DENVER - Denver's police chief has ordered an investigation into how officers responded to a situation that ended in a woman's death.
Denver police spokesman Sonny Jackson said officers received a report of a possible deceased woman Sunday morning. He said officers responded to the 1500 block of South Carlan Court at 8:16 a.m.
Jackson didn't say when the original report was received.
A neighbor, who asked not to be identified, told 7NEWS she called police at 2 a.m. and again at 2:40 a.m. after the woman ran to her door for help.The neighbor said the woman's husband had dragged her back across the street to their home.
The neighbor said she didn't see an officer respond to the home until 3:10 a.m. The neighbor said she only saw the officer shine a flashlight into the victim's home and leave.
Officers found the woman inside the home and she was pronounced dead at the scene at 8:29 a.m.
A police incident log stated that police believe the woman was killed between 3 a.m. and 8 a.m. Sunday.
The victim was identified Monday afternoon by the Denver Office of the Medical Examiner as Loretta Barela, 44. The medical examiner confirmed that she was the victim of a homicide, but the cause of death wasn't released pending the completion of an autopsy.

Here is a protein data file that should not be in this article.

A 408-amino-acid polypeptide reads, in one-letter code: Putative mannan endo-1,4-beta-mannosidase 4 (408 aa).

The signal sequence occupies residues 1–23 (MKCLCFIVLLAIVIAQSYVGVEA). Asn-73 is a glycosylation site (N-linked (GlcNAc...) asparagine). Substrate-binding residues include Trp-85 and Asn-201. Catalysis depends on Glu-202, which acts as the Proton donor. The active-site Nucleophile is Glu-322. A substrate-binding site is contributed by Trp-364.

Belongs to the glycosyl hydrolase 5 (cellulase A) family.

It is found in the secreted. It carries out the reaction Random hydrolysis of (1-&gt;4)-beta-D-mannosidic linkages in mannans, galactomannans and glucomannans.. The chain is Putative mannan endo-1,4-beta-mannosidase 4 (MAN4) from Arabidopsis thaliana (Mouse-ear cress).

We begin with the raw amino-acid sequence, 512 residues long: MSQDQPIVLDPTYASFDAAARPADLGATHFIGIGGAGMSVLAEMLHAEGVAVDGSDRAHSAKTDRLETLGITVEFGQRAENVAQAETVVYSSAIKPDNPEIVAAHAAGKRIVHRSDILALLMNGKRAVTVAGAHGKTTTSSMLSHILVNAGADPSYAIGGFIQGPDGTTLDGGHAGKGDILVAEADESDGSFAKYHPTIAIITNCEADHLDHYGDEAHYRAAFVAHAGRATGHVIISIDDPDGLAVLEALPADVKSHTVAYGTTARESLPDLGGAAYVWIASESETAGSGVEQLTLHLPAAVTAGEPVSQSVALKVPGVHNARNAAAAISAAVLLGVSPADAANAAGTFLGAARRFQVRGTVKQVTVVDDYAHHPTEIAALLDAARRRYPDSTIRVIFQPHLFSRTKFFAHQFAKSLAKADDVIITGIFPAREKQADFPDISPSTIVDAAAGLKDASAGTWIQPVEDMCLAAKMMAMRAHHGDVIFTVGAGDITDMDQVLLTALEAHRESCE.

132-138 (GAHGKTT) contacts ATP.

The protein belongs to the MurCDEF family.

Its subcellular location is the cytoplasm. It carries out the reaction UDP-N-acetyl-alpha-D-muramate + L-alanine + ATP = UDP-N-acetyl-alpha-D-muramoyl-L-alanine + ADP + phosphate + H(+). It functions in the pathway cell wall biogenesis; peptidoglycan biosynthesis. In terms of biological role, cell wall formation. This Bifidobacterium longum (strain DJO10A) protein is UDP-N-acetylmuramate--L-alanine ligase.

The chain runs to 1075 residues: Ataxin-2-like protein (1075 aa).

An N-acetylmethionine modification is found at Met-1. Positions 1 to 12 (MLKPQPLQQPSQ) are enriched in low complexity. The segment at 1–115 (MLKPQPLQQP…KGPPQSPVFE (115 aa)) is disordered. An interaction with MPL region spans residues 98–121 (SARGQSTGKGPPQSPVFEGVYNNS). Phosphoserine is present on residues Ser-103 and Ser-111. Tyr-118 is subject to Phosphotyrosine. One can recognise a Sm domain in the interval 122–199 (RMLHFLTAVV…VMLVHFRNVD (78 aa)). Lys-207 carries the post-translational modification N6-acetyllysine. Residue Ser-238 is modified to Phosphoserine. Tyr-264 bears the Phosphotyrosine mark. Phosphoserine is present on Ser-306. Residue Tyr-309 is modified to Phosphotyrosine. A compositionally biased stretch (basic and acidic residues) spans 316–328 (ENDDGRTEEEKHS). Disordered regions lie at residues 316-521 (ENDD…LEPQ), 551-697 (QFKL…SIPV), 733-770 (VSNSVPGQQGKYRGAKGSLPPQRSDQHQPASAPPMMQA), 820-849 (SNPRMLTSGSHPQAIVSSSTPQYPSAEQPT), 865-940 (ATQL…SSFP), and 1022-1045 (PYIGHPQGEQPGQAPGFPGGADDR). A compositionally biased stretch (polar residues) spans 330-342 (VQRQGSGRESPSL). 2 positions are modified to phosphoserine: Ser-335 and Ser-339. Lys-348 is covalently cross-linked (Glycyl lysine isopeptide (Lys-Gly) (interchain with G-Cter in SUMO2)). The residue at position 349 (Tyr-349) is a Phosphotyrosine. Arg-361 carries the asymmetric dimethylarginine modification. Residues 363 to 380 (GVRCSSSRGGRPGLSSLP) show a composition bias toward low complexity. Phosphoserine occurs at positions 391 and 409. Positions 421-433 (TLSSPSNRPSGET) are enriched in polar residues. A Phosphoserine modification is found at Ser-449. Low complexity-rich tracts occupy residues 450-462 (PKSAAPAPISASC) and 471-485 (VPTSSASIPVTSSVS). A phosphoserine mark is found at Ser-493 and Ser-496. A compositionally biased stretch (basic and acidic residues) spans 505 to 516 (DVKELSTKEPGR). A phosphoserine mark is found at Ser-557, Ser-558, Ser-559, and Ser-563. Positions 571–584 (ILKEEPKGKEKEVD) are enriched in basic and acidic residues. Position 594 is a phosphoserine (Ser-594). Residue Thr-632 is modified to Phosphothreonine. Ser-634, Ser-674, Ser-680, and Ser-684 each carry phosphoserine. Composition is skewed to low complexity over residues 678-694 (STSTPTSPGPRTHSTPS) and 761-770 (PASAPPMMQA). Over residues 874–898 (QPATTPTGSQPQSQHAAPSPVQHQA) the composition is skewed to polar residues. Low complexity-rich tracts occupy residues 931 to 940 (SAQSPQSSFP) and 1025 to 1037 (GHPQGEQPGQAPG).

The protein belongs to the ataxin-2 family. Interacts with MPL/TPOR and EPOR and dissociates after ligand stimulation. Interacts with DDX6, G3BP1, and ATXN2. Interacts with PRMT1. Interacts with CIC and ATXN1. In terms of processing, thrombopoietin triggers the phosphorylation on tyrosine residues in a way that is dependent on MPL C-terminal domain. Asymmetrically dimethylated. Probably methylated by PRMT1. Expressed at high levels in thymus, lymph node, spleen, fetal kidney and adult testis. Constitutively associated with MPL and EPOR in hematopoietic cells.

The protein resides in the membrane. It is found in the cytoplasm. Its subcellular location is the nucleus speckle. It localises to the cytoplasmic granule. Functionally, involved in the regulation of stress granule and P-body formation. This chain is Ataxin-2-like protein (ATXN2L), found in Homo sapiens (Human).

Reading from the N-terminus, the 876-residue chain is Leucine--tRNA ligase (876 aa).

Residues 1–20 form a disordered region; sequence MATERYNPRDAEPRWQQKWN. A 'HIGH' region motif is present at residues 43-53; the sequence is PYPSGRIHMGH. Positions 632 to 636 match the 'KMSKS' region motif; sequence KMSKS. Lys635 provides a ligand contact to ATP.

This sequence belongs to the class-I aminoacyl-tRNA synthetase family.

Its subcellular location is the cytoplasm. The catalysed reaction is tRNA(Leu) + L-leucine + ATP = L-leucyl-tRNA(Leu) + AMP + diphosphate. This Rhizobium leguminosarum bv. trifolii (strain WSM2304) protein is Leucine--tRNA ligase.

Police arrested Christopher Alex Perea, 41, for investigation of first-degree murder.
Police Chief Robert White explained that dispatchers are responsible for ranking the priority of incoming reports. He said reports are classified on a one-through-four scale, with level one as the highest priority.
"If it is determined to be high-priority, then it is given the appropriate action -- it's dispatched to the officers immediately," he said.
The chief said he didn't know where on the scale this case was originally ranked.
"Currently what we're doing is we're looking at: When was the run dispatched? The nature of the call that the dispatchers received? When was the run dispatched? How did the officers receive the run, in relation to what instructions they were given? And once they got there, what action did they take?" said Chief White.
Family members of Barela's said their pain is made even worse by the fact they think her life could have been saved.
"I'm pissed off," said sister Phyllis Rosa. "When she needed help the police weren't there for her and she didn't ask for help very often.
Perea has a nine-page Colorado criminal history report, including arrests for drug trafficking, being a convicted felon in possession of weapons, domestic violence, vehicle theft, escape, assault and resisting police.